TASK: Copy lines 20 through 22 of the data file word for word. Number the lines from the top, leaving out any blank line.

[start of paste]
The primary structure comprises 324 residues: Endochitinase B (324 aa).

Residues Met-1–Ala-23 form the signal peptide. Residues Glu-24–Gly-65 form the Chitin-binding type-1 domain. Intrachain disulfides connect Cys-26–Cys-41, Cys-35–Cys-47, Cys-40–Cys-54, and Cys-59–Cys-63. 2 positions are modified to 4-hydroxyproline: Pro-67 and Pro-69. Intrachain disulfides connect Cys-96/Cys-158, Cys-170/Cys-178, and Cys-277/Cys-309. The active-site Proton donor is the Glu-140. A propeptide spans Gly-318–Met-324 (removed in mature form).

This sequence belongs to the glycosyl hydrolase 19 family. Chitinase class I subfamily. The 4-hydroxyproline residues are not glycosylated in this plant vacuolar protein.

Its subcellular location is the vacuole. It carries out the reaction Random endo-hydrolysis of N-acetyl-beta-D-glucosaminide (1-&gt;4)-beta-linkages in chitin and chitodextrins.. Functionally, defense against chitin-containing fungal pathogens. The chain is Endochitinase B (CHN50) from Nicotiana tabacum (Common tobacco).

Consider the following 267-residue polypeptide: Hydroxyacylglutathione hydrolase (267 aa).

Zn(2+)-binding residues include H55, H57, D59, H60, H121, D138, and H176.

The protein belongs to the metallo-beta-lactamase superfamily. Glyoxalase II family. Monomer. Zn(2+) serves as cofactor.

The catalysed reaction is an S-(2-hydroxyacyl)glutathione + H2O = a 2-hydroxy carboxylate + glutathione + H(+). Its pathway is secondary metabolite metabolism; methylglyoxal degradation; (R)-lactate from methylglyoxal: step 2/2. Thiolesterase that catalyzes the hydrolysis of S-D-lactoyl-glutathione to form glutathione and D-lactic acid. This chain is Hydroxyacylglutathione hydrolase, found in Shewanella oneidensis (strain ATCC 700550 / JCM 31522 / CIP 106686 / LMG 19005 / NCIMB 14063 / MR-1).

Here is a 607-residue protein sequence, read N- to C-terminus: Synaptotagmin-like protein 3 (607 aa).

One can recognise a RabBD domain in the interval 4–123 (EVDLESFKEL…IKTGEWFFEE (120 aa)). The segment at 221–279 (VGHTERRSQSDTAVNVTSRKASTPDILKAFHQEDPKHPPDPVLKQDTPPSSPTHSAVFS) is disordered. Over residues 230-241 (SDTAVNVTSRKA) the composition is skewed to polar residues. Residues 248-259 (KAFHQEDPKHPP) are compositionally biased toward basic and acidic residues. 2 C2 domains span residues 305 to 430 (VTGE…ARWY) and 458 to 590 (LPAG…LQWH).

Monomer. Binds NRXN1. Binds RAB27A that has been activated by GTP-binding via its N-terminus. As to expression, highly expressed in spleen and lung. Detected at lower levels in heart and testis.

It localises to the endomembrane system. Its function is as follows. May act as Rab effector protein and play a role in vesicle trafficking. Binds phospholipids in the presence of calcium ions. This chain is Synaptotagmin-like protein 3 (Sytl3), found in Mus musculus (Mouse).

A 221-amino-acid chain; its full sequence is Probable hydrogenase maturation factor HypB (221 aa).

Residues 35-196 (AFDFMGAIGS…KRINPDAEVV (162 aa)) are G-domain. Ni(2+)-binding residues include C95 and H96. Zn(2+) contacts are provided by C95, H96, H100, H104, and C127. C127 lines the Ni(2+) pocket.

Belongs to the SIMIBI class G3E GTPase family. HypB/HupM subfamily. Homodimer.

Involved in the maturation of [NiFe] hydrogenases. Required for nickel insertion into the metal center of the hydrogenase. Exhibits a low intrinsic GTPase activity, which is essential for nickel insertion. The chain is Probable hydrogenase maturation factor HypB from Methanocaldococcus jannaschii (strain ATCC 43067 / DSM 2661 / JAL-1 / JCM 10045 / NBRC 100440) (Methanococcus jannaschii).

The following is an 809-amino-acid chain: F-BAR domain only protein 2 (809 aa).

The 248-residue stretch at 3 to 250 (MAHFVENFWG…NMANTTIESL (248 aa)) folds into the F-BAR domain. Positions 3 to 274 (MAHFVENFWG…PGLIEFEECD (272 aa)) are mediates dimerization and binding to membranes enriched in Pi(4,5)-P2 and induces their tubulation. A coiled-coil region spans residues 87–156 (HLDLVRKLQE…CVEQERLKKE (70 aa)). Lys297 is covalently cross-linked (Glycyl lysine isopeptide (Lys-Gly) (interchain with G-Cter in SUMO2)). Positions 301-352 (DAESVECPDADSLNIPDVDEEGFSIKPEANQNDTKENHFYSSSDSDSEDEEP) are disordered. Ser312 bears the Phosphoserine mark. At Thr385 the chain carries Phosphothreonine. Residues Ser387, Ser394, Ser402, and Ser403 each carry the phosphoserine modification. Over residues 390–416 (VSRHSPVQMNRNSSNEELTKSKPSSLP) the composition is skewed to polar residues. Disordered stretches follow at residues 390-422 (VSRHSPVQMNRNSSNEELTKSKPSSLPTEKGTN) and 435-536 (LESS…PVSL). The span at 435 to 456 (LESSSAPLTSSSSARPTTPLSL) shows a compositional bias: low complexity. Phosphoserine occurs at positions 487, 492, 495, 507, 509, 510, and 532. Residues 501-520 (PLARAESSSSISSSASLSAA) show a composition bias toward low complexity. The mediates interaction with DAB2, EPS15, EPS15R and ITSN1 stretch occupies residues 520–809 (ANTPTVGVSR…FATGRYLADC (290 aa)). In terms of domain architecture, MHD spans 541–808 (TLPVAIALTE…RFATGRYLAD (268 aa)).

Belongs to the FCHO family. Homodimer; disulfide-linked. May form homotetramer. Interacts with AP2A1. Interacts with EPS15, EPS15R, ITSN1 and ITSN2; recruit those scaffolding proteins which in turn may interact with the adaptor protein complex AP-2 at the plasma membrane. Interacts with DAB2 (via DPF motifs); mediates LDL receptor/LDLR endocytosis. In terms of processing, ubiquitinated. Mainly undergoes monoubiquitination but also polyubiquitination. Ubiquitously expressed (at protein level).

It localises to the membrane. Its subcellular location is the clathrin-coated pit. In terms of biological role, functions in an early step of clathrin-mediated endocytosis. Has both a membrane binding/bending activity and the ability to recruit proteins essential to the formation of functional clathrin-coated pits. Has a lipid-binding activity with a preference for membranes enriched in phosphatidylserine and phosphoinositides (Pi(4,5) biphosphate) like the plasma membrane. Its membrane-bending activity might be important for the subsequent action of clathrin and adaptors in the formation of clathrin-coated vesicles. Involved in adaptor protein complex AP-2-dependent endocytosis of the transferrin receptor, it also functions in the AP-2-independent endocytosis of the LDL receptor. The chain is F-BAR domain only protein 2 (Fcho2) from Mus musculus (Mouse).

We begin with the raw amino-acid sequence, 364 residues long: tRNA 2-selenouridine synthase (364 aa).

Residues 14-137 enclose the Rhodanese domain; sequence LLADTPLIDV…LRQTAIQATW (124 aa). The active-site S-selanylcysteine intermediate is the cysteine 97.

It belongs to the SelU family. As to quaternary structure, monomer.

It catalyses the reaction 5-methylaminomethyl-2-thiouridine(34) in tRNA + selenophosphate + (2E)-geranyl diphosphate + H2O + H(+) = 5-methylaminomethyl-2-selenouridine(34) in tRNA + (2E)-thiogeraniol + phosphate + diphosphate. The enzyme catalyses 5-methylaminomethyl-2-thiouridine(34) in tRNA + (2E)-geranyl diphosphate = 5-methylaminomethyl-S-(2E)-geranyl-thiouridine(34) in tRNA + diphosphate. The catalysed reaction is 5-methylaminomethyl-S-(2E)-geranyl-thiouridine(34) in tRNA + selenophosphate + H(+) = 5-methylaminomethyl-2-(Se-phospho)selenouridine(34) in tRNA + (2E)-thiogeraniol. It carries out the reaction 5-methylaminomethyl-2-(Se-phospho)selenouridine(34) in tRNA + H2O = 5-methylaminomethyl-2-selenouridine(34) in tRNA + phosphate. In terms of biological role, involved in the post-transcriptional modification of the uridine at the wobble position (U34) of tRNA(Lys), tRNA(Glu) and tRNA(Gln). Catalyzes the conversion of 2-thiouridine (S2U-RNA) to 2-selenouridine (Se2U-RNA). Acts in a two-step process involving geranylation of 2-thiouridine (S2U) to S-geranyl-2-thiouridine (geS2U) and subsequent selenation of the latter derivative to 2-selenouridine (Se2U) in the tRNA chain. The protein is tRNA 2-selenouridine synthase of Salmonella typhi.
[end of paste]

It localises to the membrane. Its subcellular location is the clathrin-coated pit. In terms of biological role, functions in an early step of clathrin-mediated endocytosis. Has both a membrane binding/bending activity and the ability to recruit proteins essential to the formation of functional clathrin-coated pits. Has a lipid-binding activity with a preference for membranes enriched in phosphatidylserine and phosphoinositides (Pi(4,5) biphosphate) like the plasma membrane. Its membrane-bending activity might be important for the subsequent action of clathrin and adaptors in the formation of clathrin-coated vesicles. Involved in adaptor protein complex AP-2-dependent endocytosis of the transferrin receptor, it also functions in the AP-2-independent endocytosis of the LDL receptor. The chain is F-BAR domain only protein 2 (Fcho2) from Mus musculus (Mouse).

We begin with the raw amino-acid sequence, 364 residues long: tRNA 2-selenouridine synthase (364 aa).

Residues 14-137 enclose the Rhodanese domain; sequence LLADTPLIDV…LRQTAIQATW (124 aa). The active-site S-selanylcysteine intermediate is the cysteine 97.